Sustainability-in-Tech : China Set To Dominate World Green-Energy Budget

New research from the International Energy Agency (IEA) has revealed that even though Europe may outspend the US on clean energy this year, China’s clean energy spending plans will massively surpass that of Europe and the US combined.

China In First Place 

The ‘World Energy Investment 2024’ report from the IEA, which tracks capital flows in the energy sector, shows that clean energy investments are set to be up by more than 50 per cent from 2020.

The report shows that whereas Europe is expected to be spending an estimated $370 billion on clean energy, while the United States spends $315 billion (about $970 per person), China is expected to lead in clean energy investment this year with approximately $675 billion (about $2,100 per person) – nearly twice as much as the combined investments of Europe and the US!

Investment In What And Why? 

The report shows that the focus of China’s investment is primarily on solar photovoltaic (PV) technology, driven by falling module prices and strong domestic manufacturing capabilities. Solar PV investments alone are projected to exceed $500 billion globally, with China contributing a substantial portion.

Also, China’s investments are being bolstered by rapid growth in three new clean energy industries – solar cells, lithium battery production, and EV manufacturing.

Why Are Europe and The US Not Investing As Much? 

The lag in clean energy investment by Europe and the United States compared to China highlighted by the report, can be attributed to factors such as:

– Scale and speed. China’s aggressive scaling and rapid deployment of renewable technologies outpace Europe and the US. However, this is partly down to China benefitting from substantial state funding and low manufacturing costs, enabling quicker and more extensive deployment of solar PV and other technologies.

– China’s manufacturing dominance. China’s dominance in manufacturing solar panels, batteries, and EVs at lower costs due to economies of scale and cheaper labour allows it to invest more heavily in these areas. This competitive edge in production costs gives China a significant advantage over the US and Europe.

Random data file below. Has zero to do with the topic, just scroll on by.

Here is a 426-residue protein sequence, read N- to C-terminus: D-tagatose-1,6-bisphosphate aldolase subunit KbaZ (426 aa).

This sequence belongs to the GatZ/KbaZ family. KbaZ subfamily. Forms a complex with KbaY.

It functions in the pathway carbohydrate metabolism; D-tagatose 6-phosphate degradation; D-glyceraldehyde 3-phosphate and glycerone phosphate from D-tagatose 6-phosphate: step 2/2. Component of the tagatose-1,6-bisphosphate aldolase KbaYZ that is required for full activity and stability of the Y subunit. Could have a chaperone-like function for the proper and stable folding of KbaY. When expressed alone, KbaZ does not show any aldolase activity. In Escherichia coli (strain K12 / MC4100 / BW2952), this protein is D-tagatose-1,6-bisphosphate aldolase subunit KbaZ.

– Government policies. Chinese government policies provide strong incentives and subsidies for clean energy projects, fostering growth in the sector. In contrast, the US and Europe have more fragmented policies, with varying levels of support across states and countries, which slows investment.

– The cost of capital. Higher financing costs in Europe and the US hinder clean energy investments. In China, favourable financing terms from state-owned banks lower the cost of capital, encouraging more investment.

– Infrastructure challenges. Europe and the US face significant challenges in upgrading their grid infrastructure and energy storage systems to support renewable energy. China, however, appears to have been more proactive in modernising its grid infrastructure, facilitating the integration of renewable energy sources.

– Strategic policy. China’s industrial policy focuses heavily on becoming a global leader in clean energy, emphasising both domestic production and export dominance. Europe and the US are still developing comprehensive strategies to match China’s aggressive approach.

– The different regulatory environments. Stricter environmental regulations and longer approval times for new projects in Europe and the US can delay investment and project implementation. In China, regulatory processes are often more streamlined, allowing for faster progress.

Isn’t China The Biggest Greenhouse Gas Producing Country? 

In short, yes. China is the largest emitter of greenhouse gases in the world. For example, in 2021, China accounted for about 27 per cent of global carbon dioxide emissions, making it the single largest contributor to climate change. This is largely due to China’s heavy reliance on coal for energy and its rapid industrialisation and urbanisation over the past few decades. However, as highlighted by the ‘World Energy Investment 2024’ report, there now appears to be a strong commitment by China to transitioning towards cleaner energy sources. Its clean energy investments will be crucial for reducing its carbon footprint and addressing the global climate crisis.

Global Disparity 

The ‘World Energy Investment 2024’ report highlights not just the fact that China’s clean energy investment will far outstrip that of that of the US and Europe this year, but also that there is an uneven distribution of clean energy investments globally. For example, other regions, particularly developing economies, struggle to keep pace. Clean energy investment in emerging and developing economies remains low, accounting for only about 15 per cent of global spending. High financing costs and lack of supportive policies are major barriers in these regions.